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    The Camp David Peace Accords signed on September 17th 1978.

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Dealing with a Reunited Germany


With the fall of the Berlin Wall in November 1989, the long-awaited reunification between East and West Germany began. In an emotional ceremony on October 3, 1990, the black-red-gold flag of West Germany — now the flag of a reunited Germany — was raised above the Brandenburg Gate marking the moment of German reunification. As joyous and historic as the moment was for most Germans, it also brought a host of economic and political challenges, such as investing in the eastern German economy, dealing with German reluctance to fully support the Gulf War, as well as closing down the U.S. embassy in the erstwhile capital, Bonn.

Read more Moments in Diplomatic History.

“The State Department has always been a whipping boy”

Bohlen39_sglG_BGv1Charles “Chip” Bohlen served in the Foreign Service from 1929 to 1969 and succeeded George Kennan as Ambassador to the Soviet Union from 1953–1957. In 1943 he served as FDR’s interpreter at the Tehran Conference and later at Yalta. Bohlen discusses the ever-present problem of poor Foreign Service morale, his dislike of summits, Vietnam, and the role of the U.S. in the world.

Read about other Fascinating Figures

Inside Foggy Bottom

C Street entranceFoggy Bottomiranian hostage crisis_limbert arrival refers not only to that neighborhood of Washington, DC, but also to the State Department itself. In this feature, we will try to dispel that fog and smoke and cast light on some of the lesser known aspects of the State Department and diplomatic history.  

ADST is On the Air!

Listen to Emily Kopp of Federal News Radio as she focuses on three major events in the Foreign Service:  the Embassy Beirut bombing; the Clayton Lonetree spy scandal in Moscow; and the Iran hostage crisis. Stu Kennedy helps set the stage for some of the most dramatic episodes in U.S. foreign policy in the past half century.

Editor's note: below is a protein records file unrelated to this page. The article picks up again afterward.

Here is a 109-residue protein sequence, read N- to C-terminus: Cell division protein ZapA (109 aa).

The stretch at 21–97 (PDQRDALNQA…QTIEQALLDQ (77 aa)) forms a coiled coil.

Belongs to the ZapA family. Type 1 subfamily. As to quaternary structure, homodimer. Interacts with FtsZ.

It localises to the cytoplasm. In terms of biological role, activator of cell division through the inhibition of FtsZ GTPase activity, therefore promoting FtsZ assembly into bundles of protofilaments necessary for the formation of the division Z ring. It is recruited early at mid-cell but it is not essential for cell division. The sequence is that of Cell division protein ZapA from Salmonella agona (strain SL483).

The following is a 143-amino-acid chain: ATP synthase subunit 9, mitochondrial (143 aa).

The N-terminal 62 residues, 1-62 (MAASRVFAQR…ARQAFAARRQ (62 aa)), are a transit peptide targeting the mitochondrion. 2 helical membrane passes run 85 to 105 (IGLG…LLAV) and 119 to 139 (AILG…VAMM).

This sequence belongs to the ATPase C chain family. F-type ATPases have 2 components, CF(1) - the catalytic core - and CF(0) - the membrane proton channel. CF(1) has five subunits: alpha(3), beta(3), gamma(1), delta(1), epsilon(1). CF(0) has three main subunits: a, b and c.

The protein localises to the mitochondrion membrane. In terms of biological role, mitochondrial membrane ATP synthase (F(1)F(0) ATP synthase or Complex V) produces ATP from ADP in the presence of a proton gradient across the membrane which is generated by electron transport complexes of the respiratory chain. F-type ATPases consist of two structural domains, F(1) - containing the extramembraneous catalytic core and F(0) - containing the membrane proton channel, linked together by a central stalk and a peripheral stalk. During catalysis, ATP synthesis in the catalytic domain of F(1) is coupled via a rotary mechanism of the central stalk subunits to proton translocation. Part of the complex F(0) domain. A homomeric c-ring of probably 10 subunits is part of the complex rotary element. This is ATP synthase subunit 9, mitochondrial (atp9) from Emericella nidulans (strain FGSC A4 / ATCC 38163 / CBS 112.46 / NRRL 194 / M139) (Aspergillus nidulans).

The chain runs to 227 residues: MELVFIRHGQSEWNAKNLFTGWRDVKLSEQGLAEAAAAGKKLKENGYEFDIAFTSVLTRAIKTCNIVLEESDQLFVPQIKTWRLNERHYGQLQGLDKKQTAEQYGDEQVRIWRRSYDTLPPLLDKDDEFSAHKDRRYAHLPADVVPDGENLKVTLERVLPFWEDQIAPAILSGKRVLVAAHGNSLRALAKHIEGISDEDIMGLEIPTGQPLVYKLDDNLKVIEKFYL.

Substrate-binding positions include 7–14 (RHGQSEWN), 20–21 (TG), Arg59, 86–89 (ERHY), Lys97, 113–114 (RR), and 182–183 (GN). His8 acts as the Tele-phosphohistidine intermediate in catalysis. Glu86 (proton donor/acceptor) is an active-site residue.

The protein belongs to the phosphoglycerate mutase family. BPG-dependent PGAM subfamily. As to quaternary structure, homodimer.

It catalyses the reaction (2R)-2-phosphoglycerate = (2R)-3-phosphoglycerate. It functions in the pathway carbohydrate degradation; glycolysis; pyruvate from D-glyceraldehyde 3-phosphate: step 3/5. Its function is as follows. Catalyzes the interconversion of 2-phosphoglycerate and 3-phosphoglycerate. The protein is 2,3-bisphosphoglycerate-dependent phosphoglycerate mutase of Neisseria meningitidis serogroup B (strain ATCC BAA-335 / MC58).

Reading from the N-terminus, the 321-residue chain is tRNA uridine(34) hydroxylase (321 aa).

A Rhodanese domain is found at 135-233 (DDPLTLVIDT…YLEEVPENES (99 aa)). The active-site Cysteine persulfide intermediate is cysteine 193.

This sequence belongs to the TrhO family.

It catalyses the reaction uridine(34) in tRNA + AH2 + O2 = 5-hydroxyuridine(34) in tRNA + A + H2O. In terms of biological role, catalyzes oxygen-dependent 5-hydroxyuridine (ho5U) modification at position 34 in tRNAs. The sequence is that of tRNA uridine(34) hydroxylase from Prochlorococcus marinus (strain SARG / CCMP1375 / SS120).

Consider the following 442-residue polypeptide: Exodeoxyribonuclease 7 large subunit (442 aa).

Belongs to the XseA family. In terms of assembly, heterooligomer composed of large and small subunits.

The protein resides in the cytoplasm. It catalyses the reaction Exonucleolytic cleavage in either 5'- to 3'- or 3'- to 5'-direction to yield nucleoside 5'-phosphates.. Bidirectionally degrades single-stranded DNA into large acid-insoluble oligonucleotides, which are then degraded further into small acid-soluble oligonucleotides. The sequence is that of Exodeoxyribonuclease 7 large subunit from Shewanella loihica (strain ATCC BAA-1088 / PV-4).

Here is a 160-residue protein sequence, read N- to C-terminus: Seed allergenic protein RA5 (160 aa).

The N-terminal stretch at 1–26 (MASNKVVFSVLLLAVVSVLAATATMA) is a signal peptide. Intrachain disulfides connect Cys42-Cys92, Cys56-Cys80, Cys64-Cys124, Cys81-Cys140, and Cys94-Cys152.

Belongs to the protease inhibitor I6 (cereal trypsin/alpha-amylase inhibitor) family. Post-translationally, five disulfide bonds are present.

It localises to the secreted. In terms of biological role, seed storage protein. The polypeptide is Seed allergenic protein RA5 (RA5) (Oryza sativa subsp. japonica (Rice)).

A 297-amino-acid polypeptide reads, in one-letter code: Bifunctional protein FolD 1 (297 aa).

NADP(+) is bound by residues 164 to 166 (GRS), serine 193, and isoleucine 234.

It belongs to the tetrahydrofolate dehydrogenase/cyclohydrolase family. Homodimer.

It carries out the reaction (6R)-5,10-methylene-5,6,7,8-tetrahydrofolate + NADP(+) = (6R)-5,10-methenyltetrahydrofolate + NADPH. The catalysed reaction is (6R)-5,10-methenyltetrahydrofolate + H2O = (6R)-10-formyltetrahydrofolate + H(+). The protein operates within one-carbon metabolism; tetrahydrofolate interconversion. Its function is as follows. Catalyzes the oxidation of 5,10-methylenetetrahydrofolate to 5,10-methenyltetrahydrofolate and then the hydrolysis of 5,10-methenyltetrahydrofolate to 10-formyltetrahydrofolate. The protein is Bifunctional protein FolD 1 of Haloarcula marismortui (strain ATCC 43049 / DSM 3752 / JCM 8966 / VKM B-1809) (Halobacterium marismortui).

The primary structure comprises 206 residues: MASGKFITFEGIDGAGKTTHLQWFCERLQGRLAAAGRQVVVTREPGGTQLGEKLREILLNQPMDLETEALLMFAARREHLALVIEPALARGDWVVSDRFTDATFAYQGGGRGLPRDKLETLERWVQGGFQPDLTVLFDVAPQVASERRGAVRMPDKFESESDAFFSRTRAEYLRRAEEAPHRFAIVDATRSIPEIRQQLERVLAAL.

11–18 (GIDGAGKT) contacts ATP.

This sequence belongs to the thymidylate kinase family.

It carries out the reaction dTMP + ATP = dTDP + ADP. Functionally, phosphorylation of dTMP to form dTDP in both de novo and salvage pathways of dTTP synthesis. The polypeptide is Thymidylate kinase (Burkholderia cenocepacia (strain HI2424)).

The Stump

The StumpProxy warsstump photo is an online forum to encourage creativity and discussion on issues regarding the State Department and foreign policy. The views expressed should not be considered official statements of the U.S. government or ADST.

The Middle East Cauldron

The U.S. clearly opposes the Assad regime in Syria and supports the moderate resistance while opposing the radical resistance. Both of which are fighting the Assad regime. Iran supports Assad and opposes all Syrian resistance groups including the radicals we oppose. Then there is the flow of private funds from Arab States to resistance groups that even their own governments oppose! Welcome to the Middle East! Skip Gnehm discusses the current state of play in the region.



Big Ben’s Top Ten


Powers on trial (AP Credit)Your BF serves them up the way you like them -- great taste and more filling!

Check out Big Ben's Top Ten -- the articles he recommends for their substance and popularity. He's got a wide selection from around the globe. 


nica Front of currencySo share the Moments -- they're good for whatever ales you.




assassination sadat1.  The Assassination of Anwar Sadat              6.  Murder in an Embassy        

2.  Trial of U2 Pilot Francis Gary Powers        7.  The Tet Offensive          

3.  Terrorist Attack in Khartoum                       8.  Nixon Goes to China           

4.  The Jonestown Massacre                              9.  8 Weird Things About Diplomats  

5.  The Peruvian Hostage Rescue                    10.  In Ambassador We (Don't) Trust


ben_cool (2)The past is never dead. It’s not even past.”  — William Faulkner

The Association for Diplomatic Studies and Training (ADST) is an independent nonprofit organization founded in 1986. Located at the State Department’s George P. Shultz National Foreign Affairs Training Center in Arlington, Virginia, ADST advances understanding of American diplomacy and supports training of foreign affairs personnel through a variety of programs and activities.

Over the past quarter century ADST has conducted more than 1800 oral histories, which are also posted on the Library of Congress website, with more to come. Interviewees include such fascinating people as Prudence Bushnell, who describes her harrowing experiences during the bombing of U.S. Embassy Nairobi, Julia Child, Philip Habib, Dean Rusk, George Ball, Kathleen Turner, and many others. Excerpts from our oral history collections highlight the horrifying, the thought-provoking, and the absurd. In other words, they reflect the reality of diplomacy, warts and all.

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